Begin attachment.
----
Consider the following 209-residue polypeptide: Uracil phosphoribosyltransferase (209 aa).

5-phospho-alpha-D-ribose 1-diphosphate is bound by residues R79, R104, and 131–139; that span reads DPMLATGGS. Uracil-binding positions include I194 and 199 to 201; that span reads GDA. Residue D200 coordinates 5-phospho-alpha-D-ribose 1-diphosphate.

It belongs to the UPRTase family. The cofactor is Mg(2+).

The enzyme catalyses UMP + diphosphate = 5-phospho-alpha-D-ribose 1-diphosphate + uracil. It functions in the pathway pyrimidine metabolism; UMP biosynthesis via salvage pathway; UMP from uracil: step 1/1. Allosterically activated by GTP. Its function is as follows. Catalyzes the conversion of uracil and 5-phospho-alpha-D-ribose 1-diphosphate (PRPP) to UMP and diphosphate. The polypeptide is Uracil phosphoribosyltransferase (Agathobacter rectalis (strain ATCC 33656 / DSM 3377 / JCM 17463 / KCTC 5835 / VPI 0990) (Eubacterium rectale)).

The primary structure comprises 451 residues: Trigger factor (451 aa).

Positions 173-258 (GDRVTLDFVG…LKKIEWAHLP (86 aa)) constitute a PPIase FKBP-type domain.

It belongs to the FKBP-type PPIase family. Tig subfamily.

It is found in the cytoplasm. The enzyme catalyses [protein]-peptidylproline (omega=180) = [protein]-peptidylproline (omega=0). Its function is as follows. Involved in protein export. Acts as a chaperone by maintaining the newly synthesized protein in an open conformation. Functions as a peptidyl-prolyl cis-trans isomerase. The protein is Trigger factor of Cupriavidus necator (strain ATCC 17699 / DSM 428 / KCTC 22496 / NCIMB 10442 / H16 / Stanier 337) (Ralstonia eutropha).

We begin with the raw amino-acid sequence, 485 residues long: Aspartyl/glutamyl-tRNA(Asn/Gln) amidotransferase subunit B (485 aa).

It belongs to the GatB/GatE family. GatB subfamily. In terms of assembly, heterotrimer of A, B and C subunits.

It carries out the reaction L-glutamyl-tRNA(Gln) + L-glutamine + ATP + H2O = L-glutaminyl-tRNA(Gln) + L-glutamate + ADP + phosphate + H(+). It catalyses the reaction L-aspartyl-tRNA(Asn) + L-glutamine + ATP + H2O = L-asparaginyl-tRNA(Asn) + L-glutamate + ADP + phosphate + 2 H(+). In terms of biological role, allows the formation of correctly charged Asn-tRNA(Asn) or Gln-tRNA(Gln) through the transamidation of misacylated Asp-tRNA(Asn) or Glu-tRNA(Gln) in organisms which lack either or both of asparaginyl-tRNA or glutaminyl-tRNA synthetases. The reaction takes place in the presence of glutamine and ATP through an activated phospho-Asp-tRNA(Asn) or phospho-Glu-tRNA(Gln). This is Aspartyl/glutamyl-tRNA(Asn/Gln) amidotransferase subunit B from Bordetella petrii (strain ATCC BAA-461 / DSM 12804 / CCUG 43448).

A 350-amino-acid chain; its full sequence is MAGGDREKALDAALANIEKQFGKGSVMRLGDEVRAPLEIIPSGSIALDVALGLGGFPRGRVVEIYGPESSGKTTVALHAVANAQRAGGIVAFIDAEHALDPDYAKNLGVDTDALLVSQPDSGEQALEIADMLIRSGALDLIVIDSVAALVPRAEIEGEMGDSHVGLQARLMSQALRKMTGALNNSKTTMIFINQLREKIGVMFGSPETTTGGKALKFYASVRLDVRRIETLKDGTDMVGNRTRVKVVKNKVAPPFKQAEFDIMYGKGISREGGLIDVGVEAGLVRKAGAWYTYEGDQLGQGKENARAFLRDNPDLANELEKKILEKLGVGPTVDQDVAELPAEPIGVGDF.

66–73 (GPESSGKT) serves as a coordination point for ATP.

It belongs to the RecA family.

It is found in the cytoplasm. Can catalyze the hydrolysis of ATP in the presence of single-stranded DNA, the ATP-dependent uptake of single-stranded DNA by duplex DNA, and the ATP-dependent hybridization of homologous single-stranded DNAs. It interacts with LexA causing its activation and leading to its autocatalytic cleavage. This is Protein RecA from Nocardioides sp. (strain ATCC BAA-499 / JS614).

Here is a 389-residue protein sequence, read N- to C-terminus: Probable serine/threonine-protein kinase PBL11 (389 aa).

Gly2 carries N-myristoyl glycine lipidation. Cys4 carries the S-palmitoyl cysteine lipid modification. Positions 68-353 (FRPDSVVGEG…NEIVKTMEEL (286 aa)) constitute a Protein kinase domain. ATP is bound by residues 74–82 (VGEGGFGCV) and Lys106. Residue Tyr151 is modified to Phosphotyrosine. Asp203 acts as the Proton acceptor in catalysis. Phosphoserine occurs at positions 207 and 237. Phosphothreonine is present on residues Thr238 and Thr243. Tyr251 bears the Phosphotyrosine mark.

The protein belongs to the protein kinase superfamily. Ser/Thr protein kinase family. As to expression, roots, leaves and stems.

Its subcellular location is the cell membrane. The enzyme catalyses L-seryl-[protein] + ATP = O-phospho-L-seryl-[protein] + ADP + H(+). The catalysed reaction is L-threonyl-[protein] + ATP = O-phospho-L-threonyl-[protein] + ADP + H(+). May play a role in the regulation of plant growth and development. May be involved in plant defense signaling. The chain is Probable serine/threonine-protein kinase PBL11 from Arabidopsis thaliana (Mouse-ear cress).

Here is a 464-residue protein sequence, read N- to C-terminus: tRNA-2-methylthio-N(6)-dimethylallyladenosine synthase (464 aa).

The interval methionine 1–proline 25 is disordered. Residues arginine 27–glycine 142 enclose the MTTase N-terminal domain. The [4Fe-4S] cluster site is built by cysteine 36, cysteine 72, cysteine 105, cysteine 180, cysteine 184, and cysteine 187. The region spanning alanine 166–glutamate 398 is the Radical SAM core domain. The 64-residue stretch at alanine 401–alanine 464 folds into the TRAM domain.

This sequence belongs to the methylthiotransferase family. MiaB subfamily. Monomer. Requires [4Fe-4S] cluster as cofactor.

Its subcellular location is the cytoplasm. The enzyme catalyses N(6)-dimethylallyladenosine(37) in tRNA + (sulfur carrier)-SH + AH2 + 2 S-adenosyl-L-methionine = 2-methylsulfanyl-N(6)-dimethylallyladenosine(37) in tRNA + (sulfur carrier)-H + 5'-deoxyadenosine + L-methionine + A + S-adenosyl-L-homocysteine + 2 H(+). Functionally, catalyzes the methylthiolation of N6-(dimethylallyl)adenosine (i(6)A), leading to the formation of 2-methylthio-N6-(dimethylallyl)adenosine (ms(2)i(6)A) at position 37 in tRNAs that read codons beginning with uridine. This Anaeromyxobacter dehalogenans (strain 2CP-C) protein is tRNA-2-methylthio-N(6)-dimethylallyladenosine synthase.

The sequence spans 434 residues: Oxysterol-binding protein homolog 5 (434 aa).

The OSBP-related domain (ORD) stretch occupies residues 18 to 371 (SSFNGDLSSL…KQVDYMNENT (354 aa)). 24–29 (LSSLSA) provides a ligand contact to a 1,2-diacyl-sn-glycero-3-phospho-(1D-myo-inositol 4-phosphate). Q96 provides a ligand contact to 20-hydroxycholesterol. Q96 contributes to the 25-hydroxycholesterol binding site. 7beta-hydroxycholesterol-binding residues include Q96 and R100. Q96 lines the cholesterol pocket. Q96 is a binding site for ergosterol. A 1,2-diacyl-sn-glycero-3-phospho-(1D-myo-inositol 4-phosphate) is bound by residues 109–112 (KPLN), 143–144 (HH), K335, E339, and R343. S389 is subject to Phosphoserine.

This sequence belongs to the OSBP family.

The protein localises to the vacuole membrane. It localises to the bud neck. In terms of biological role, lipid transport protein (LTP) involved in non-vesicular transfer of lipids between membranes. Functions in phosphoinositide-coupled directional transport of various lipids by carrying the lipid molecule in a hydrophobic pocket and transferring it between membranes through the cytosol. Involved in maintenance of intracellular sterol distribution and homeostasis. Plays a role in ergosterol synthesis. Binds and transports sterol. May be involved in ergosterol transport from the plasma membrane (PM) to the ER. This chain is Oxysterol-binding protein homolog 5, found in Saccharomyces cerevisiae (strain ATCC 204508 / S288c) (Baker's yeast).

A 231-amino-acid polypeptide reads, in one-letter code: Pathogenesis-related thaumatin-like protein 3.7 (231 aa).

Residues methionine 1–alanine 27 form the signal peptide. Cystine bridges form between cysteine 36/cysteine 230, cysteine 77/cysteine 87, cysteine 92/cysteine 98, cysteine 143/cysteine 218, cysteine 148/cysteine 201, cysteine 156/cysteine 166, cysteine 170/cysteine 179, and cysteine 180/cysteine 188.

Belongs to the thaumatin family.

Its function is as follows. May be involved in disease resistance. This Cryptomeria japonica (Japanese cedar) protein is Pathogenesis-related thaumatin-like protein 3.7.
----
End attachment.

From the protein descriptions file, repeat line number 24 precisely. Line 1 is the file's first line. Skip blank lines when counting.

The sequence spans 434 residues: Oxysterol-binding protein homolog 5 (434 aa).